“That’s just dumb. No, that’s dumb.”

“I’m not going to sit here and say that women’s MMA is without its flaws. It absolutely does have it.”

“Men’s MMA is not without its flaws, either.”

“And you’re absolutely right and I do think there’s something to be said about a lot of the allure to women’s MMA coming in the newness of it I guess if that makes sense for a lot of people. But this idea that you’d rather watch Kimbo fight 25 more times than Modafferi/LaRosa is just dumb.”

“There was not a moment in the Modafferi/LaRosa fight where I was bored.”

“No, absolutely not.”

“I can’t say that about Kimbo and Houston Alexander. That fight was horrendous.”

“There was not a moment in that fight where I was entertained.”

“You know and I was entertained in the Mitrione/Kimbo fight but that’s really because one fighter was really outclassing the other and basically doing whatever he wanted.”

What does Strikeforce do with booking women’s fights? Where’s the consistency?

“The problem with (Sarah) Kaufman/Modafferi is Modafferi just lost in Strikeforce to Marloes Coenen. So you can’t really just have her even for Strikeforce you can’t have the Coenen loss on her record in Strikeforce on one of the recent cards and all of a sudden be fighting for a title at 135 against Kaufman. I don’t think you should make it a non-title either because it’s a slight on Modafferi which you really shouldn’t be doing. I think if you want Kaufman in action like Strikeforce has been saying, you bring in somebody else and there are other fighters out there but you don’t take Modafferi who just recently was in your organization, loss to Marloes Coenen, I mean it doesn’t really make any sense even for what Strikeforce is doing.”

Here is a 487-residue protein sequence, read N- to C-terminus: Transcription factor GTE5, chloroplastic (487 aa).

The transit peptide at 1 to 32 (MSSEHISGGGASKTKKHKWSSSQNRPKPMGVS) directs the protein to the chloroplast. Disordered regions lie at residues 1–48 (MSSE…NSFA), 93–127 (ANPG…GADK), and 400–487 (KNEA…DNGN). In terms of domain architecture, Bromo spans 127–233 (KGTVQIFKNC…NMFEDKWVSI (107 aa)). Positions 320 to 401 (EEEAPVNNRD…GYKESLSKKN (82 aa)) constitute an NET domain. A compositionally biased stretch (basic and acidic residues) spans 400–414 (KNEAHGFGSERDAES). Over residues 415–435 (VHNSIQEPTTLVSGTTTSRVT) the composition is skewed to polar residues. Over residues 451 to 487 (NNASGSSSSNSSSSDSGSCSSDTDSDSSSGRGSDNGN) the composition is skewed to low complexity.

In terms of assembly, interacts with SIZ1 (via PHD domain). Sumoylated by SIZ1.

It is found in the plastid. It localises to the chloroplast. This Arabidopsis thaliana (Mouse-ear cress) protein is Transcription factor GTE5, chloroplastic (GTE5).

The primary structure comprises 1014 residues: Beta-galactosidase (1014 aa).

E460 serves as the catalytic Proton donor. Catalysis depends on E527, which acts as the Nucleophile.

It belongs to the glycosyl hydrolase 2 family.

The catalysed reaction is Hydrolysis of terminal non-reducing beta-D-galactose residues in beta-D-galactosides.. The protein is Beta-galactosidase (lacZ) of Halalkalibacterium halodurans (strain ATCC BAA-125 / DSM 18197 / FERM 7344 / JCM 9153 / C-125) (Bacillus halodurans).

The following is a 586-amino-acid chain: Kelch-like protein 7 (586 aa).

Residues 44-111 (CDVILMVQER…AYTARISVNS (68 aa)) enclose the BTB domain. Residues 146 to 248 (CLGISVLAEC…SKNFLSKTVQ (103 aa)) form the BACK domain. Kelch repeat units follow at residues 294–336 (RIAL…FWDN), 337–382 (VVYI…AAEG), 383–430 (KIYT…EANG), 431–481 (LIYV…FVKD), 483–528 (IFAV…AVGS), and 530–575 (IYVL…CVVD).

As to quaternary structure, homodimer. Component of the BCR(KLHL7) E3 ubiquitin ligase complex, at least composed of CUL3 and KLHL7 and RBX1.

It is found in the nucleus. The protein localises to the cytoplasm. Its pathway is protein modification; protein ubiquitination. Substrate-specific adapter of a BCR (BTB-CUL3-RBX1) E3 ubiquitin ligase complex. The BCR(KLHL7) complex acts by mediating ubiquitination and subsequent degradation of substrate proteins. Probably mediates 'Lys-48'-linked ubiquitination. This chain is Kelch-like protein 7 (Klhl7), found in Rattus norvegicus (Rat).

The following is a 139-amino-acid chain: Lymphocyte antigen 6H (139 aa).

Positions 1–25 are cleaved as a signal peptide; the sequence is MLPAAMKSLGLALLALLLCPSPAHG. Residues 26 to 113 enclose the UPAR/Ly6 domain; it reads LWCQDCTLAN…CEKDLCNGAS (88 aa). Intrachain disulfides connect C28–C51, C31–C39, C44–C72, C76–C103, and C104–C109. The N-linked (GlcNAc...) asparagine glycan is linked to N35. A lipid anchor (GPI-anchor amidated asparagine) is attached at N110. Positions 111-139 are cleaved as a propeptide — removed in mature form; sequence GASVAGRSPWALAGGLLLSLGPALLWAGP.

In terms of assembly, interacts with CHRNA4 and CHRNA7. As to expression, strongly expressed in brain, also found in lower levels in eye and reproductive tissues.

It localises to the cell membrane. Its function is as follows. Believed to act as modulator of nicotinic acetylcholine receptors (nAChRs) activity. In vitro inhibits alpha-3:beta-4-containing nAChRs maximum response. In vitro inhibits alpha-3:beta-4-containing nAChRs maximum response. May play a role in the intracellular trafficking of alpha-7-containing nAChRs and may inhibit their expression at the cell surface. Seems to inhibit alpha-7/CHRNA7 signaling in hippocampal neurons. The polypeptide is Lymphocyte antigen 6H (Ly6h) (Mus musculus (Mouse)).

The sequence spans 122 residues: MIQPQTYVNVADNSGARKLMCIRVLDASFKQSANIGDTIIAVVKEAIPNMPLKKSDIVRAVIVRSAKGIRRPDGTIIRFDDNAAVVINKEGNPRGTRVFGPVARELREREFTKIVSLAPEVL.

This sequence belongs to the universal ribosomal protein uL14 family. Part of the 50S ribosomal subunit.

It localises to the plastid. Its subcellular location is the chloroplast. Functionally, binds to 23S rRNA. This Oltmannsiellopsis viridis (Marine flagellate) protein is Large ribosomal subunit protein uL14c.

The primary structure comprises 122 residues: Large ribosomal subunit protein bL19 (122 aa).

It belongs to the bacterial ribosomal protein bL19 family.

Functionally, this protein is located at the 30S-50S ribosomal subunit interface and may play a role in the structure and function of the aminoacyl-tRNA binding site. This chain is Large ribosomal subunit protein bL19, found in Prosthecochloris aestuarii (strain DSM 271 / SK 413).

“You talk about these divisions and developing them. You’re not going to be able to do that almost without just running all female fight cards, you’re not.”

“Yes.”

“When we get a female fight on a Strikeforce card, it’s one. It’s not two, it’s not three, it’s one. And it’s usually one every other card. I think if they go with a tournament-style format and really you know hash out who’s the best in two divisions then that helps but really need a card with more than one, I mean that’s the thing. I talk about acceptance, these female fights even though that Strikeforce is doing it still seems like sideshow-ish attractions because they’re one-off here and there. ‘Oh, there’s a female fight on this card, yay!’ It’s like your shooting star.”

“That’s completely fair. That you’re right, that I’m 100% behind you with.”

“I mean, I don’t know what the end game is for female Mixed Martial Arts but it should be… I don’t want that it should be say accepted like female boxing because I think female boxers are still sort of novelty acts…”

“To me it’s each his own. … But here’s something actually pretty interesting… Strikeforce is filling up all of its undercards with all amateur fights, with the exception of one big undercard bout. You mean to tell me they can’t put the women’s bouts on there?” I don’t know.”